In Pictures: Family in cave home faces Israeli eviction

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Ahmed Amarneh’s home, its wooden door leading into cushion-lined rooms, is not the first Palestinian residence in the occupied West Bank to receive a demolition notice from Israel.

But it may be the first built inside a cave that Israel has threatened to destroy.

Amarneh, a 30-year-old civil engineer, lives with his family in the northern West Bank village of Farasin, where Israel insists it must approve any new residential construction and can tear down homes built without permits.

“I tried twice to build [a house], but the occupation authorities told me it was forbidden to build in the area,” said Amarneh.

The Oslo peace accords of the 1990s gave the Palestinians self-rule in parts of the West Bank. However, about 60 percent of the territory dubbed Area C, where Farasin is located, remains under full Israeli civil and military control.

The United Nations considers Area C as occupied Palestinian territory. But Israel has increasingly taken land there for the construction of Jewish settlements – considered illegal under international law.

‘Didn’t make the cave’

Convinced he would never get Israeli approval to build a home in his village, Amarneh set his sights on a cave in the foothills overlooking Farasin.

Amarneh said he figured that because the cave is a natural formation, Israel could not possibly argue it was illegally built, while the Palestinian Authority agreed to register the land in his name.

Amarneh sealed the mouth of the cave with a stone wall and installed a wooden door at its centre.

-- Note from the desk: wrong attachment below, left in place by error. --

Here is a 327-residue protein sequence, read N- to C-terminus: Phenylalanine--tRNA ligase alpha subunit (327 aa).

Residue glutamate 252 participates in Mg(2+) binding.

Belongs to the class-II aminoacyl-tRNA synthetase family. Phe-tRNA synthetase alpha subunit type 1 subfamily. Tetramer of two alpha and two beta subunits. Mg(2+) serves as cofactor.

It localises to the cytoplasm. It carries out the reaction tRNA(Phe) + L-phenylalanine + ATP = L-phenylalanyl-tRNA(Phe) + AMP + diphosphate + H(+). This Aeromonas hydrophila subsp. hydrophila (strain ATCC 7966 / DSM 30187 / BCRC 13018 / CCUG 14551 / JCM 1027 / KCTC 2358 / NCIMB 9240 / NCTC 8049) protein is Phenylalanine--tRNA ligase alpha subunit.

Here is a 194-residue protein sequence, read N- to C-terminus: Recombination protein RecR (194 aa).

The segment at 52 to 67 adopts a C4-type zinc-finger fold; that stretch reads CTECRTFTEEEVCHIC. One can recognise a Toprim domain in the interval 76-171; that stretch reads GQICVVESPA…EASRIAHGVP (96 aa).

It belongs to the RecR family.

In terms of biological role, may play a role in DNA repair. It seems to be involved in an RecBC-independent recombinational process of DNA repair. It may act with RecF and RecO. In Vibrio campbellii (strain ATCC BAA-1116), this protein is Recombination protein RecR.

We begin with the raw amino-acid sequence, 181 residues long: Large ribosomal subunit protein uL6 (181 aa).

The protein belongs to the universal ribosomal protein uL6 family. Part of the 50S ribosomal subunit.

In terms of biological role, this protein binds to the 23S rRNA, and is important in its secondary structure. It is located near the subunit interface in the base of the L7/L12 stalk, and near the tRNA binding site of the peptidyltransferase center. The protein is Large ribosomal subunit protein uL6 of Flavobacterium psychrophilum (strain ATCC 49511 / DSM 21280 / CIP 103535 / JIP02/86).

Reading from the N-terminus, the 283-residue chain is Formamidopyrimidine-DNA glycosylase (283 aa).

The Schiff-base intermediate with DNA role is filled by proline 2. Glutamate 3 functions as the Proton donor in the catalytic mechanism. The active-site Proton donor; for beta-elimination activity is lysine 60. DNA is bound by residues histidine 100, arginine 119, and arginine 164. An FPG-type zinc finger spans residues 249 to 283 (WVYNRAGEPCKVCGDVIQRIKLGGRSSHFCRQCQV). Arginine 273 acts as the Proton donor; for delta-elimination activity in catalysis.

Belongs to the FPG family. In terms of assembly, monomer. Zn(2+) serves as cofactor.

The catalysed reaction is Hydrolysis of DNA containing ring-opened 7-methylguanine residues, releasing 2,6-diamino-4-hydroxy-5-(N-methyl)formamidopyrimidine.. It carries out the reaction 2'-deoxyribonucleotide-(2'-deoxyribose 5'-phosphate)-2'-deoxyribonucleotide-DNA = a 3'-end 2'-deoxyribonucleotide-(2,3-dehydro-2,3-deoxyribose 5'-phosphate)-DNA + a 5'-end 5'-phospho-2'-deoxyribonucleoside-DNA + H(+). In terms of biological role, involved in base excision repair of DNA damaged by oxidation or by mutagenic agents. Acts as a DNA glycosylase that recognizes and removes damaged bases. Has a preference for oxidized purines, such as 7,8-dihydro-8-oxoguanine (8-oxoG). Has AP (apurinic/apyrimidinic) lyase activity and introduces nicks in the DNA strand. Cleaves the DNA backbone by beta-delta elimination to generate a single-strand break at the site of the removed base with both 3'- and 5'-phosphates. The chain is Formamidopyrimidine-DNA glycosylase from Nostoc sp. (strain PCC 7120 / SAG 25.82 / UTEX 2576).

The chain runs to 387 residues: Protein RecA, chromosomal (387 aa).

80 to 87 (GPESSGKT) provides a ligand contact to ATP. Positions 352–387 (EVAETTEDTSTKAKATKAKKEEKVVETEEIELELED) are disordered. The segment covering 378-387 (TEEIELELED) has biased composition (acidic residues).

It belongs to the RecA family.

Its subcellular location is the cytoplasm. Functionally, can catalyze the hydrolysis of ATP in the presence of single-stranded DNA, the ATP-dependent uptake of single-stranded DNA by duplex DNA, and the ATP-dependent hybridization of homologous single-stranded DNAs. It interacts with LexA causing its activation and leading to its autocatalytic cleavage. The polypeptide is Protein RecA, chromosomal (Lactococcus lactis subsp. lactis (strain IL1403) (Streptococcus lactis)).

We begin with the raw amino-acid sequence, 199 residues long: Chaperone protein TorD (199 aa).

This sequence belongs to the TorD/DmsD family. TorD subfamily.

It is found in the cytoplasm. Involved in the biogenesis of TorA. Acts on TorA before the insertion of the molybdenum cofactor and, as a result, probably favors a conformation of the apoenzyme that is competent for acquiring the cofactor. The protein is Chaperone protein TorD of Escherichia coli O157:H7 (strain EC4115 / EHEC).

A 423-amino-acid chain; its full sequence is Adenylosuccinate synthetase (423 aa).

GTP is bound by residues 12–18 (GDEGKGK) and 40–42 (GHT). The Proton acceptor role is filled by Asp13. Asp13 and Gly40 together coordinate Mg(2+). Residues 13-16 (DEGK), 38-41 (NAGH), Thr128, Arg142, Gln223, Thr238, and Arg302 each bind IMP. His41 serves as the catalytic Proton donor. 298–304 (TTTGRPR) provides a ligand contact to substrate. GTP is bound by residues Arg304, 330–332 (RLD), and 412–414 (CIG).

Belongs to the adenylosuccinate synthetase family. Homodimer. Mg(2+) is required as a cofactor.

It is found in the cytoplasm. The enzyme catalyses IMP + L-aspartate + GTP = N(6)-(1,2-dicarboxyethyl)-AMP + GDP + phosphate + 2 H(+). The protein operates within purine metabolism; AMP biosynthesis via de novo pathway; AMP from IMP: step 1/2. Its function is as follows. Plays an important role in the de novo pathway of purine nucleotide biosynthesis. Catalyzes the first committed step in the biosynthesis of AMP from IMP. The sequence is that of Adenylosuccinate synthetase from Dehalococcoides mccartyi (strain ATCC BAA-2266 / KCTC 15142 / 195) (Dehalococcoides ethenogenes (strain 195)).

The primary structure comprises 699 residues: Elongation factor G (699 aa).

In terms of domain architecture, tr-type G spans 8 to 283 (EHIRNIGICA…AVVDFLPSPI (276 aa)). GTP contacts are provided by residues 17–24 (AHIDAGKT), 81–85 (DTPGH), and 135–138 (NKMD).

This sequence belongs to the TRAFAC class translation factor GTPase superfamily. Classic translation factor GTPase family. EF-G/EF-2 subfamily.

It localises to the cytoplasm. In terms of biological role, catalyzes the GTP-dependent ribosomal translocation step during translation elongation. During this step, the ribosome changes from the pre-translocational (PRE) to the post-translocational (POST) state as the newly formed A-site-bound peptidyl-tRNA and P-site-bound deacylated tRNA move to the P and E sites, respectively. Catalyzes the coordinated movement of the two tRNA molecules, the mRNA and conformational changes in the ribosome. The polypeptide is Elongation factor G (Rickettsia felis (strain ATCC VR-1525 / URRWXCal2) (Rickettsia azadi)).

He fashioned a kitchen, a living room, and sleeping areas for himself, his pregnant wife, and their young daughter. There is even space for guests.

After living there for a year and a half, he received a demolition notice from the Israeli authorities in July along with 20 other Palestinian families in Farasin.

The Israeli military branch responsible for civilian affairs in the occupied West Bank, COGAT, said demolition notices were served to some Farasin residences because of “structures that were illegally built, without the necessary permits and approvals”.

Amarneh said he was “surprised” to learn that he had built anything illegally.

“I didn’t make the cave. It has existed since antiquity,” he said, holding his young daughter in his arms.

“I don’t understand how they can prevent me from living in a cave. Animals live in caves and are not thrown out. So let them treat me like an animal and let me live in the cave.”

Israeli bulldozers

Arab residents established the village of Farasin in 1920, said local council head, Mahmud Ahmad Nasser.

It was abandoned during the 1967 War, the year the Israeli occupation of the West Bank began. But from the 1980s, former residents began to return to the area. Nasser put its current population at about 200.

Farasin looks less like a village than a small collection of houses spaced widely apart.

The PA officially recognised the community of Farasin in March, but the coronavirus crisis has prevented it from providing electricity to the area, the local council said.

COGAT indicated in April it might suspend some scheduled demolitions because of the pandemic.

But, according to the Israeli anti-settlement campaign group B’Tselem, Israel demolished 63 Palestinian structures in June.

Roughly 450,000 Jewish settlers live in the occupied West Bank, alongside some 2.7 million Palestinians.

Farasin residents have feared the arrival of Israeli bulldozers for weeks, Amarneh said.

Recently soldiers came and told Palestinian people “they had one minute to collect all their things” and leave their house, he said.

“They told us, without any shame, to leave the village.”

Amarneh is fearful that his family’s cave home could be the next target, adding that his wife and daughter are “in shock”.



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